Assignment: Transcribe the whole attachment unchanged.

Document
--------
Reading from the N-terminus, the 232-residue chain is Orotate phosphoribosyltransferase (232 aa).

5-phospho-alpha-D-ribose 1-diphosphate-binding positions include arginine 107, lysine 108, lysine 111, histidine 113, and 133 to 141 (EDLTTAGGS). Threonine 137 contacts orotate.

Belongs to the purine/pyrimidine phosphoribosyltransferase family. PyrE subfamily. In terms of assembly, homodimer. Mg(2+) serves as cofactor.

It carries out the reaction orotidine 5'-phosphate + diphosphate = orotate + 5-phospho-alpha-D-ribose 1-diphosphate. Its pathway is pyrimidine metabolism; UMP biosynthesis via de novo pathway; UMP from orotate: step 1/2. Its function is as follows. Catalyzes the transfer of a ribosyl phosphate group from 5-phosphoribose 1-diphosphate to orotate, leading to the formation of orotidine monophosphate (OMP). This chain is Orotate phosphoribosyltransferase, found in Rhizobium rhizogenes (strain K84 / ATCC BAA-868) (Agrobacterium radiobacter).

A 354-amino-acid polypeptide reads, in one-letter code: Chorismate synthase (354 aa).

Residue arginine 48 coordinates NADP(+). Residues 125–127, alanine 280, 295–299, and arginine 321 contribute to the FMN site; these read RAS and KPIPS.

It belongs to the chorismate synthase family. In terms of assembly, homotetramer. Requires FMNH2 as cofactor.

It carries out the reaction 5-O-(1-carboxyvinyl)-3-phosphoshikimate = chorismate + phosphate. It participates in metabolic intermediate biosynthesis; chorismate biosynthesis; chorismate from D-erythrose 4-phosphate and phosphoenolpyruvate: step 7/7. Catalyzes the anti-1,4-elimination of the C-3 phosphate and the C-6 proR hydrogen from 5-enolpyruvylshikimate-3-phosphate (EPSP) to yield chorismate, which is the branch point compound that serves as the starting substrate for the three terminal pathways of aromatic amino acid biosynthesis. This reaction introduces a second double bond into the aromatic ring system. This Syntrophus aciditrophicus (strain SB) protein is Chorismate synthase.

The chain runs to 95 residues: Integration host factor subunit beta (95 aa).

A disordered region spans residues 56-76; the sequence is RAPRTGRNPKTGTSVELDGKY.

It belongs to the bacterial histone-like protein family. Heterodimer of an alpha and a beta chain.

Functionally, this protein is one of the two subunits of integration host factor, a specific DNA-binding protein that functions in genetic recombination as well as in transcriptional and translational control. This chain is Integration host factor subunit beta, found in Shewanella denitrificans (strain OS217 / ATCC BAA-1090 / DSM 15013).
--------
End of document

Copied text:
Reading from the N-terminus, the 232-residue chain is Orotate phosphoribosyltransferase (232 aa).

5-phospho-alpha-D-ribose 1-diphosphate-binding positions include arginine 107, lysine 108, lysine 111, histidine 113, and 133 to 141 (EDLTTAGGS). Threonine 137 contacts orotate.

Belongs to the purine/pyrimidine phosphoribosyltransferase family. PyrE subfamily. In terms of assembly, homodimer. Mg(2+) serves as cofactor.

It carries out the reaction orotidine 5'-phosphate + diphosphate = orotate + 5-phospho-alpha-D-ribose 1-diphosphate. Its pathway is pyrimidine metabolism; UMP biosynthesis via de novo pathway; UMP from orotate: step 1/2. Its function is as follows. Catalyzes the transfer of a ribosyl phosphate group from 5-phosphoribose 1-diphosphate to orotate, leading to the formation of orotidine monophosphate (OMP). This chain is Orotate phosphoribosyltransferase, found in Rhizobium rhizogenes (strain K84 / ATCC BAA-868) (Agrobacterium radiobacter).

A 354-amino-acid polypeptide reads, in one-letter code: Chorismate synthase (354 aa).

Residue arginine 48 coordinates NADP(+). Residues 125–127, alanine 280, 295–299, and arginine 321 contribute to the FMN site; these read RAS and KPIPS.

It belongs to the chorismate synthase family. In terms of assembly, homotetramer. Requires FMNH2 as cofactor.

It carries out the reaction 5-O-(1-carboxyvinyl)-3-phosphoshikimate = chorismate + phosphate. It participates in metabolic intermediate biosynthesis; chorismate biosynthesis; chorismate from D-erythrose 4-phosphate and phosphoenolpyruvate: step 7/7. Catalyzes the anti-1,4-elimination of the C-3 phosphate and the C-6 proR hydrogen from 5-enolpyruvylshikimate-3-phosphate (EPSP) to yield chorismate, which is the branch point compound that serves as the starting substrate for the three terminal pathways of aromatic amino acid biosynthesis. This reaction introduces a second double bond into the aromatic ring system. This Syntrophus aciditrophicus (strain SB) protein is Chorismate synthase.

The chain runs to 95 residues: Integration host factor subunit beta (95 aa).

A disordered region spans residues 56-76; the sequence is RAPRTGRNPKTGTSVELDGKY.

It belongs to the bacterial histone-like protein family. Heterodimer of an alpha and a beta chain.

Functionally, this protein is one of the two subunits of integration host factor, a specific DNA-binding protein that functions in genetic recombination as well as in transcriptional and translational control. This chain is Integration host factor subunit beta, found in Shewanella denitrificans (strain OS217 / ATCC BAA-1090 / DSM 15013).